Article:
Where There's a Will, There's a Problem

BY: Joseph Telushkin

 

Dear Joseph,


My fiancé's mother died recently and divided her estate evenly between her two children. My fiancé's sister has three children, and she now insists that her family should receive significantly more than half--perhaps three-quarters--so her kids can share in the estate. She acknowledges that while the law may be on my fiancé's side, his action in keeping half of the estate is immoral. Her increasingly strident harangues on the subject have thrown him into a depression. She's made it clear that if he doesn't give in on this issue, any further relationship between them will be pointless since "that will show that all you care about is money." Should my fiancé compromise and give his sister and her children part of his share of the estate?


--Peacemaker

Dear Peacemaker,

Normally, I am a big advocate of compromise, especially when it comes to family relations. And maybe if it was possible to buy real peace with his sister with a token settlement, I would suggest doing so. But in all honesty, I find her reasoning so self-serving as to be immoral. For one thing, it was the deceased mother who divided the estate between her two children (it would have been wise and right for her to leave some special gift to each grandchild), so it is now the sister who wants to thwart her dead mother's will. Since the mother's equal division of the estate strikes me as eminently fair, thwarting her will constitutes a grotesque post-death violation of the fifth commandment, "Honor your father and mother."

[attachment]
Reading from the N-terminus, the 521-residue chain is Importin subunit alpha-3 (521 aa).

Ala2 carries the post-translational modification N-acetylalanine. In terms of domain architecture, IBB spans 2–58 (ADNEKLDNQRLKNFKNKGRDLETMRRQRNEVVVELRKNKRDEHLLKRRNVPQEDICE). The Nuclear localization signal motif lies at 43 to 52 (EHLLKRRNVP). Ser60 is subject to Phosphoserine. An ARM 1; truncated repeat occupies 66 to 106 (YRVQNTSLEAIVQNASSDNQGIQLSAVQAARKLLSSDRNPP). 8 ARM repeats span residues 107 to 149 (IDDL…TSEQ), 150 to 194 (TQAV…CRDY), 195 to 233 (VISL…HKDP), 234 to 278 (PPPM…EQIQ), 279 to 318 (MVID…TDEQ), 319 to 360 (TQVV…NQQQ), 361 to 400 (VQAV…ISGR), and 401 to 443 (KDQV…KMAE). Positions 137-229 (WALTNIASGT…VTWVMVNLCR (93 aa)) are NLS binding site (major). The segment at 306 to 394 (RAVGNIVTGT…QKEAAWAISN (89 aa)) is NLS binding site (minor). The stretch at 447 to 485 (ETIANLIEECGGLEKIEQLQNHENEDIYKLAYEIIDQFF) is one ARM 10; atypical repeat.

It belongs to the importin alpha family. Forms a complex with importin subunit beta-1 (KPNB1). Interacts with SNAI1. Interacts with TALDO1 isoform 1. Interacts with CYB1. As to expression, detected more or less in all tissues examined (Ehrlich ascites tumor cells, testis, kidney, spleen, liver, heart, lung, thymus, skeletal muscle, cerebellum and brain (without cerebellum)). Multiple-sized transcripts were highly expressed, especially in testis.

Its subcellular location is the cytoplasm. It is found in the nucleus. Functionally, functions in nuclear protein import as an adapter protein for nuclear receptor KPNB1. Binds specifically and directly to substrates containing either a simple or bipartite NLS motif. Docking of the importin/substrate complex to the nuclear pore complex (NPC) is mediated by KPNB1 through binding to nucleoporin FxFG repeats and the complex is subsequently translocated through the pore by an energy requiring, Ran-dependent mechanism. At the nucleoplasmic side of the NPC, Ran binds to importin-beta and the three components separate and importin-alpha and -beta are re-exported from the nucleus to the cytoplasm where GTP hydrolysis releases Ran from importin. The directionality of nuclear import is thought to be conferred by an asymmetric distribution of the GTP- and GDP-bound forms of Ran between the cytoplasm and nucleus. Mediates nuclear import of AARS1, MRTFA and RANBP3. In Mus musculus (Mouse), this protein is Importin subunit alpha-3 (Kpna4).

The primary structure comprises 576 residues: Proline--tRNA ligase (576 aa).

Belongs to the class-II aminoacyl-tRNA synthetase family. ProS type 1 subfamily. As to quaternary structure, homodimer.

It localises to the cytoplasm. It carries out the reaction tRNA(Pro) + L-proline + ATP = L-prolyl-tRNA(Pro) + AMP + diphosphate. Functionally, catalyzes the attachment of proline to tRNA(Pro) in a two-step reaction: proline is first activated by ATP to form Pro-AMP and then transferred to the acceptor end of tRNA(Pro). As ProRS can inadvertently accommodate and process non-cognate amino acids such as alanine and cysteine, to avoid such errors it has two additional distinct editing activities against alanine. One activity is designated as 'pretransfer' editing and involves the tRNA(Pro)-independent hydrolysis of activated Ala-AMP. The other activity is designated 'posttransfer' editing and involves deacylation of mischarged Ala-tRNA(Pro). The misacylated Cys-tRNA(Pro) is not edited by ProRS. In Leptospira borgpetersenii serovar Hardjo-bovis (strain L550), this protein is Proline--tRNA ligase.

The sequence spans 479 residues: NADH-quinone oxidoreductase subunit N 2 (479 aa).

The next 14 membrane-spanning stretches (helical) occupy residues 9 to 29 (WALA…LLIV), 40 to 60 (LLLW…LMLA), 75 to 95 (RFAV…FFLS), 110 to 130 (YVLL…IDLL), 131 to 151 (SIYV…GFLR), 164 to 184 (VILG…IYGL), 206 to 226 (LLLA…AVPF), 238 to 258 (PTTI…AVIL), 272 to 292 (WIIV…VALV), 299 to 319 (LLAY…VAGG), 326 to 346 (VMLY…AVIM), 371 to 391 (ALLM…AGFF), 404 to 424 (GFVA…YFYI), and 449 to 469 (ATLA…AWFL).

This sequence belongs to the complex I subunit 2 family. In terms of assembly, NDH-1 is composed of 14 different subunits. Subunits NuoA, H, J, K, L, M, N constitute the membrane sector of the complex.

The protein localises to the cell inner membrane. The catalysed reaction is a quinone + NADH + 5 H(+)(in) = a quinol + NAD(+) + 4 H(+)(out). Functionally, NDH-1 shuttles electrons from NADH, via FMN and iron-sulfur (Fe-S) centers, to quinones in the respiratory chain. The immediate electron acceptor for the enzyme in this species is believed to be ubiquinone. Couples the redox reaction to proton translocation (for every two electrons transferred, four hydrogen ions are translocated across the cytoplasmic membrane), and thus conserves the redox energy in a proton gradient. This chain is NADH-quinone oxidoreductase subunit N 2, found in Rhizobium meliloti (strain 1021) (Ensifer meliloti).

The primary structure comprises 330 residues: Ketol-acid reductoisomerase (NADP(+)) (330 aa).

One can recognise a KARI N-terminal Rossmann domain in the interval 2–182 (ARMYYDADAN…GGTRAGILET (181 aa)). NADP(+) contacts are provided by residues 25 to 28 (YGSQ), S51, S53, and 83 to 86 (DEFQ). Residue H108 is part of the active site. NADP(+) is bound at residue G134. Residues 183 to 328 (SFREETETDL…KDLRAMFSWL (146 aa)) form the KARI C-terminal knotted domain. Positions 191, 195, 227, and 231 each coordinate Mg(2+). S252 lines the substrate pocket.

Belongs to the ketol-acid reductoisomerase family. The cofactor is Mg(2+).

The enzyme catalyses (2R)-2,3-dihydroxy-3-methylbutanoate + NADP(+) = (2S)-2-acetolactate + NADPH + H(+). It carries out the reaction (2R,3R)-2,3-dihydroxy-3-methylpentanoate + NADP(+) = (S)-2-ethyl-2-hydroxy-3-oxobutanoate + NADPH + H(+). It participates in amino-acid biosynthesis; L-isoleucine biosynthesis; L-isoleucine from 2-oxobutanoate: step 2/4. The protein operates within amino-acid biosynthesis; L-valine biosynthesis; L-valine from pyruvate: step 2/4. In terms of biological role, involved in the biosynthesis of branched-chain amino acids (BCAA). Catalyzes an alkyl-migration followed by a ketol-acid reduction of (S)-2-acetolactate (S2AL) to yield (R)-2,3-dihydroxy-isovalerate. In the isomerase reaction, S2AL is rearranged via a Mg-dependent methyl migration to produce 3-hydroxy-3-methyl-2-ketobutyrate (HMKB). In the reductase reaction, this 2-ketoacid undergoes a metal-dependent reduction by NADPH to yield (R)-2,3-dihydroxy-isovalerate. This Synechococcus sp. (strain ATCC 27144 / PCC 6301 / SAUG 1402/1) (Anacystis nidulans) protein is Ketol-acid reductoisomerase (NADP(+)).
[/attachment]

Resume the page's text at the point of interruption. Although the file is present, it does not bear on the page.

The sister's self-serving nature seems apparent to me in yet another way. I somehow doubt that if you and your fiancé marry and the next year have quadruplets, she would agree that the estate should be reconfigured to afford your children the larger share. Instead, she would probably come up with another self-serving argument, such as "Well, the estate should only go to those grandchildren whom Grandma personally knew."



Your fiancé's sister undoubtedly insists that her reasoning is not selfish but merely the right thing to do. Therefore, her brother could suggest that she now inform her three children that when they grow up, if one of them does not marry or is infertile, he or she will receive a smaller share in the estate than those siblings who do have children. She can further increase family harmony by making it known that the child who has more children will receive more money.



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